WASHINGTON (Reuters) - Defense Secretary Jim Mattis has authorized the use of troops and other military resources at the U.S.-Mexico border, U.S. officials said on Friday, bolstering President Donald Trump’s battle against migrants trekking toward the United States.
The officials, who spoke on condition of anonymity, said Mattis’ authorization did not include a specific number of troops, something that would be determined at a later point, and was not itself a “deployment order.”
The Pentagon did not comment on potential troop numbers, which U.S. officials have told Reuters could be at least 800 active-duty troops and begin deploying as soon as Tuesday.
The U.S. military said Mattis had authorized the military to provide “mission-enhancing capabilities” to U.S. Customs and Border Protection, including engineering support to help build temporary barriers and housing.
U.S. pilots would provide transportation for civilian government personnel, it said in a statement.
One U.S. official told Reuters that some of the U.S. troops could be called in to assist with traffic and crowd control on the U.S. side of the border, potentially helping to manage demonstrators. It was unclear as of Friday if any of the U.S. forces would be armed.
Officials stressed that U.S. troops would not be engaged in any law enforcement activities, something that is prohibited under U.S. law, and instead would focus on support roles in areas like infrastructure and logistics.
Trump has hammered away at the issue of illegal immigration two weeks ahead of congressional elections. Taking aim at the caravan of Central American migrants, Trump wrote on Twitter on Thursday he was “bringing out the military for this National Emergency. They will be stopped!”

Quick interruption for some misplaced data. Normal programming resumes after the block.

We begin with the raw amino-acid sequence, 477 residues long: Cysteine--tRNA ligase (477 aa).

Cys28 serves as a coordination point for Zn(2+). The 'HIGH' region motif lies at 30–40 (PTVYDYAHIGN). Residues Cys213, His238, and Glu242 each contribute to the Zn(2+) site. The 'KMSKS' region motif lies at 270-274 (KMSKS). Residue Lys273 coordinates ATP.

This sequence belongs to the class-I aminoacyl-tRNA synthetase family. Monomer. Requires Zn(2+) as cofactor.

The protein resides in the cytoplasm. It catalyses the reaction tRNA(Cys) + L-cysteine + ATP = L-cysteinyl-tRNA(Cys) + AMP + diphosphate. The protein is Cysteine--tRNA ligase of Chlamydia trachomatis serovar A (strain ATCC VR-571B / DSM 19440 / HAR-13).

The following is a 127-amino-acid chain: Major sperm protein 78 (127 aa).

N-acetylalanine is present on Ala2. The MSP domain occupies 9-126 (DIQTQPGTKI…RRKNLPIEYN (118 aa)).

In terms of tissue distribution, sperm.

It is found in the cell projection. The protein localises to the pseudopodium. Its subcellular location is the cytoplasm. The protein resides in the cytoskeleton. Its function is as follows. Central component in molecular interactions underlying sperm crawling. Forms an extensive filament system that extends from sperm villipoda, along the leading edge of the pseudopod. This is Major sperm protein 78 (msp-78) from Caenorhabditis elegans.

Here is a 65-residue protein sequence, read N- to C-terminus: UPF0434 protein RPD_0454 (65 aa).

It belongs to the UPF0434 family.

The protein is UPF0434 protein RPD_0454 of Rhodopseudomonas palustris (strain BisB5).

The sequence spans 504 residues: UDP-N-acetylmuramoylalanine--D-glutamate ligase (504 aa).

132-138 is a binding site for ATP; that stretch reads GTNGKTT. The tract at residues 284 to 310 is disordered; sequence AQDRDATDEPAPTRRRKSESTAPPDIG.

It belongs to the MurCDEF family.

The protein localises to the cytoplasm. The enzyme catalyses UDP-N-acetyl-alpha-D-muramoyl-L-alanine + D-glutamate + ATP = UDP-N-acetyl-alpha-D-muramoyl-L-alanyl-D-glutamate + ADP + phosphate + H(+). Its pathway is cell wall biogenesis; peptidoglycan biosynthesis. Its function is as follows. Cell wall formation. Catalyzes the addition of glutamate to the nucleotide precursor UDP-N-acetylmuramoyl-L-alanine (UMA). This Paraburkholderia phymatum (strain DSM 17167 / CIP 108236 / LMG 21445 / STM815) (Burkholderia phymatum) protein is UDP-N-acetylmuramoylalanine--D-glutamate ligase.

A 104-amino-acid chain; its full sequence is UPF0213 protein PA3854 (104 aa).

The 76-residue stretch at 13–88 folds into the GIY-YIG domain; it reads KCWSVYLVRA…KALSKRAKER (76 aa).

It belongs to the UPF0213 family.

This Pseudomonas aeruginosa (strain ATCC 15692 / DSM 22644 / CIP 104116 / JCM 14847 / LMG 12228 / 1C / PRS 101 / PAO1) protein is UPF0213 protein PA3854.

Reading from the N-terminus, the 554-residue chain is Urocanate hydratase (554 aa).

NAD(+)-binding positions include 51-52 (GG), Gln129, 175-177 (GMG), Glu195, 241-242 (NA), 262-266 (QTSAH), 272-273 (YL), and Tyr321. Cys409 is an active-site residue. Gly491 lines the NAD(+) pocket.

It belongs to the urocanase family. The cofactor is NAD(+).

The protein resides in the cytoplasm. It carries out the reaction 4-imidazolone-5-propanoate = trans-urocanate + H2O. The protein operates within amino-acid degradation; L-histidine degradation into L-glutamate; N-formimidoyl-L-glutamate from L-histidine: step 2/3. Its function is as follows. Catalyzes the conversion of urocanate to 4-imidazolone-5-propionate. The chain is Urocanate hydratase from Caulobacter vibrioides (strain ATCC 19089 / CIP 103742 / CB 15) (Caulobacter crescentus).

On Friday, Mexico offered temporary identification papers and jobs to migrants who register for asylum in that country, stepping up efforts to halt the advance of thousands of people from Central America heading to the U.S. border.
The caravan, which began in Honduras nearly two weeks ago and picked up other Central Americans along the way, has angered Trump, who has maintained a hard-line on immigration.
A banner hanging over a bridge on the migrants’ path read: “Your hearts are brave, don’t give up.”
Trump and his fellow Republicans have sought to make the migrant caravan and immigration major issues before the Nov. 6 elections, in which Republicans are battling to keep control of Congress.
Trump pledged during the 2016 presidential race to build a wall along the southern U.S. border with Mexico. But the funding for his signature campaign promise has been slow to materialize.
In April, frustrated by lack of progress on the wall, Trump ordered the National Guard to help secure the border.
Congressman Adam Smith, the top Democrat on the House Armed Services Committee, condemned the mobilization of forces.
“There is absolutely no reason to further politicize and militarize this humanitarian crisis,” he said.
The top Republican on the committee, Representative Mac Thornberry, said the deployment was consistent with prior deployments by former presidents Barack Obama and George W. Bush.
Reporting by Phil Stewart; additional reporting by Delphine Schrank in Pijijiapan, Mexico; editing by Bernadette Baum and Susan Thomas